By Heather Clancy
Using the backdrop of Climate Week NYC to underscore their commitments, more than a dozen global companies are making multi-year pledges to switch to 100 percent renewable power.
The campaign, called RE100, encourages 100 of the world’s largest businesses to commit to similar all-in goals by 2020. So far, early signers include (in alphabetical order) include: BT, Commerzbank, FIA Formula E, H&M, IKEA, KPN, Mars, Nestle, Philips, Reed Elsevier, J. Safra Sarasin, Swiss Re and Yoox. (IKEA and Swiss Re were the founding sponsors.) Although it isn’t name, Walmart made this pledge long ago.
“We decided on a 100 percent renewable power approach because as a leading wholesale provider of reinsurance and insurance we believe that tackling climate change while meeting the energy needs of a growing and developing world is an urgent matter. This can only be done by improving energy efficiency and switching to low carbon options including renewable energy sources,” said Jurg Trub, head of environmental and commodity markets for Swiss Re.
“Renewable energy is common sense energy,” said Steve Howard, chief sustainability officer for IKEA Group, during a launch event on the opening day of the Climate Week, convened by The Climate Group. “There is no peak sun, no peak wind. We struck sun, we struck wind long before we struck oil.”
To be clear, 2020 is the date guiding the RE100 pledges. It doesn’t technically mean the full-blown switchover has to happen by then—although IKEA alone will invest close to $1.9 billion dollars in renewable energy projects before 2020 to meet its goal.
So far, IKEA has generated more than 1,425 gigawatts of power from renewable sources, an admirable feat considering how difficult it is for businesses to procure renewable energy. But Howard and other business and political leaders gathered in New York this week say the corporate world must speak up more forcefully and move far faster to address climate change issues.
“You can make a powerful argument that it is the most important challenge that we face on the planet, because it is about the planet itself,” U.S. Secretary of State John Kerry told the gathering, referencing the People’s Climate March that took place over the weekend. He added: “It doesn’t cost more to deal with climate change, it costs more to ignore it.” A report published this week by the newly formed We Mean Business coalition suggests that companies making investments in low-carbon technologies are realizing a 27 percent average internal rate of return.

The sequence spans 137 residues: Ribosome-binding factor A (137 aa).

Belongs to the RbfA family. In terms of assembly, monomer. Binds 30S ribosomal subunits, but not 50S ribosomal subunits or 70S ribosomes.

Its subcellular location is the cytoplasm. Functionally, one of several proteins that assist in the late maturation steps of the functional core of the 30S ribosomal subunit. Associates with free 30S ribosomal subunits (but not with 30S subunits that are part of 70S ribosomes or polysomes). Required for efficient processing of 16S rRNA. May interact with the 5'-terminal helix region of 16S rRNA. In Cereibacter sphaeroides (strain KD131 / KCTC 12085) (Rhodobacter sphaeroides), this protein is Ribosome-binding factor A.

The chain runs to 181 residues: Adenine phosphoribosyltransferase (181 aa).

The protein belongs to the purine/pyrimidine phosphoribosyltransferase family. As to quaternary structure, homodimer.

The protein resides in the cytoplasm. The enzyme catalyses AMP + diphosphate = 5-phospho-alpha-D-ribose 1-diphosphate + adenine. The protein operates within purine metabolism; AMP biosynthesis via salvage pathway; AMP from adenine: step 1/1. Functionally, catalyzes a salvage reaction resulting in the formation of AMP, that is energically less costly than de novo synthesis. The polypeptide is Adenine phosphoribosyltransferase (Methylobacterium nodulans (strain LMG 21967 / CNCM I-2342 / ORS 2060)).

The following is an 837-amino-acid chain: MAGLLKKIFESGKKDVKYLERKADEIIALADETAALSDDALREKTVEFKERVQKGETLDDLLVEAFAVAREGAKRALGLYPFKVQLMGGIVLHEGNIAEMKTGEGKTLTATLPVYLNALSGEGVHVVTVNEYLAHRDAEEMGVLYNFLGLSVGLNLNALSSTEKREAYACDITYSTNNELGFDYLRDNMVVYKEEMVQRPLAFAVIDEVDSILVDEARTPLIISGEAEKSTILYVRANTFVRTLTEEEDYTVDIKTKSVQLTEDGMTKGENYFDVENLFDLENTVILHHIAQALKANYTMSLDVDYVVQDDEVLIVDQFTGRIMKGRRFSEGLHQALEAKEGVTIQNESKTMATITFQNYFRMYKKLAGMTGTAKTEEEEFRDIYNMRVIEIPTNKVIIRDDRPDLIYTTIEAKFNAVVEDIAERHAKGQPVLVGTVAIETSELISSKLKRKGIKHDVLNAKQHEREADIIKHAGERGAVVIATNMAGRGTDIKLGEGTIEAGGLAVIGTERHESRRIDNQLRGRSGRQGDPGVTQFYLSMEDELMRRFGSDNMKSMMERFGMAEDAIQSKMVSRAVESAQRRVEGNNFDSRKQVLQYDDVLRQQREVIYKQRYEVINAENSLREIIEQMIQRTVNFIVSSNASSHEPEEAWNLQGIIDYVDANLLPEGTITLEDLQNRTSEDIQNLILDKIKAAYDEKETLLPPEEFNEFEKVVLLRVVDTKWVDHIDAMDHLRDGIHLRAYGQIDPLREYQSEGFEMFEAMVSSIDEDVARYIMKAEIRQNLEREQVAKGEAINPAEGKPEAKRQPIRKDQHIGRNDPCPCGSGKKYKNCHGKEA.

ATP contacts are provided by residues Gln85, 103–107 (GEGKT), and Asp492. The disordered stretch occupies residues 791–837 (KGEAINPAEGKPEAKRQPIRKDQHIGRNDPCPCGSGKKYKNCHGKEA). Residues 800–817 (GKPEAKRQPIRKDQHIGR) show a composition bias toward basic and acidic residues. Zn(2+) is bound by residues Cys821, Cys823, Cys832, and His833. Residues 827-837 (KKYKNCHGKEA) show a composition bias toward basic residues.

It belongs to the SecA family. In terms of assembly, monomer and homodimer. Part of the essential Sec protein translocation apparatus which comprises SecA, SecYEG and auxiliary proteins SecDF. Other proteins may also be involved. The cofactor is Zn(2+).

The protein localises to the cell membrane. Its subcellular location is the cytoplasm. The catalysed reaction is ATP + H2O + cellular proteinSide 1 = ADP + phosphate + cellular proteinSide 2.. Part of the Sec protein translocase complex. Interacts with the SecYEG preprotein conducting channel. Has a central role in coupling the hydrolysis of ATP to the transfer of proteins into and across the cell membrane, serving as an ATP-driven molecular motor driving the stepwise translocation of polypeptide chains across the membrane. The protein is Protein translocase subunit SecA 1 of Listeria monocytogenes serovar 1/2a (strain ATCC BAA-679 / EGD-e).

“The [report] underlines that we do not have to choose between climate action and economic growth,” said Unilever CEO Paul Polman. “The report shows this is a false dilemma. They can be achieved simultaneously. The next 15 years are critical. Around $90 trillion will be invested in cities, land use and energy infrastructure globally between now and 2030.”
An estimated 400,000 people took to New York streets for the climate march, four times the number anticipated. Aside from the list of people you’d normally expect to show up (like Al Gore, Jane Goodall, Sting or Leonardo DiCaprio) were top executives from IKEA, NRG Unilever and members of We Mean Business.
United Nations Secretary-General Ban Ki-moon also donned his walking shoes to underscore the need for better collaboration between communities, citizens, and the public and private sectors. “This is our world, this is our planet earth. It is a very small planet,” Ki-moon told the roughly 250 people attending the Climate Week opening session. “If we cannot swim together, we will always sink. There is no Plan B, because there is no Planet B.”
The We Mean Business coalition was launched to leverage the collective voices of business leaders around the world, hoping to create a ripple effect of positive actions that help limit the global rise in temperatures to 2 degrees Celsius. Among the causes it is advocating on behalf of the private sector (it wants all these things by 2015):
- A heightened sense of urgency by governments to stabilize emissions
- Policies that encourage businesses to reduce their impact, including an elimination of fossil fuels subsidies; meaningful carbon pricing; an end to deforestation; robust energy-efficiency standards; support for scaling renewable energy; and trade incentives that encourage a low-carbon economy
- Clearer long-term goals
- More transparency and accountability related to climate issues
- Public finance mechanisms to support investments in low-carbon and resilient infrastructure by the private sector
“The inclusion of business at the summit and over the past few years is a recognition that climate change is not a one-person issue,” said Christiana Figueres, executive secretary of the United Nations Framework Convention on Climate Change, during a briefing call before the summit. “It is not a one-sector issue. It cannot be solve by one country, one sector, by one level of government. Climate is an every-person issue, and it requires everyone to work collaboratively in order to reach the solutions to the level and at the speed that we need to find.”
Among the leaders that We Mean Business recruited to stress the need for collaboration was Apple CEO Tim Cook, who pointed to the need for a corporate ripple effect. “We know we will not make enough of a difference if we only solve part of the world,” he said during an on-stage interview with Figueres.